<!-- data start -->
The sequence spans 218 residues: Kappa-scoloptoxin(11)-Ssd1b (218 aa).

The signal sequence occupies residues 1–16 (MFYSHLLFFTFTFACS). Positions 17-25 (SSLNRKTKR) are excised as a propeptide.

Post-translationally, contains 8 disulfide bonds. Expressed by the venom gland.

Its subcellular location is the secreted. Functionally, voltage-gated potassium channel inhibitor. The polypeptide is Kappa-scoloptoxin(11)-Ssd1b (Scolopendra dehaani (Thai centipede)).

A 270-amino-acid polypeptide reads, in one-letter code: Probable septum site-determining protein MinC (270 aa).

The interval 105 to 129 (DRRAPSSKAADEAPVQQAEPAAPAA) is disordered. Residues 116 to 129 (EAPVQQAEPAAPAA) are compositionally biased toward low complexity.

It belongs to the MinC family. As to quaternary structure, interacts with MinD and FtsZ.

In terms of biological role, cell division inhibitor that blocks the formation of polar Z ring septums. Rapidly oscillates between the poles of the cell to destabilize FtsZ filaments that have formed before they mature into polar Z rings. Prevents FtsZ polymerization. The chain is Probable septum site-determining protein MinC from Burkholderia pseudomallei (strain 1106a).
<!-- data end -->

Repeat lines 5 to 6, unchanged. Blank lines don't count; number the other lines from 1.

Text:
A 270-amino-acid polypeptide reads, in one-letter code: Probable septum site-determining protein MinC (270 aa).

The interval 105 to 129 (DRRAPSSKAADEAPVQQAEPAAPAA) is disordered. Residues 116 to 129 (EAPVQQAEPAAPAA) are compositionally biased toward low complexity.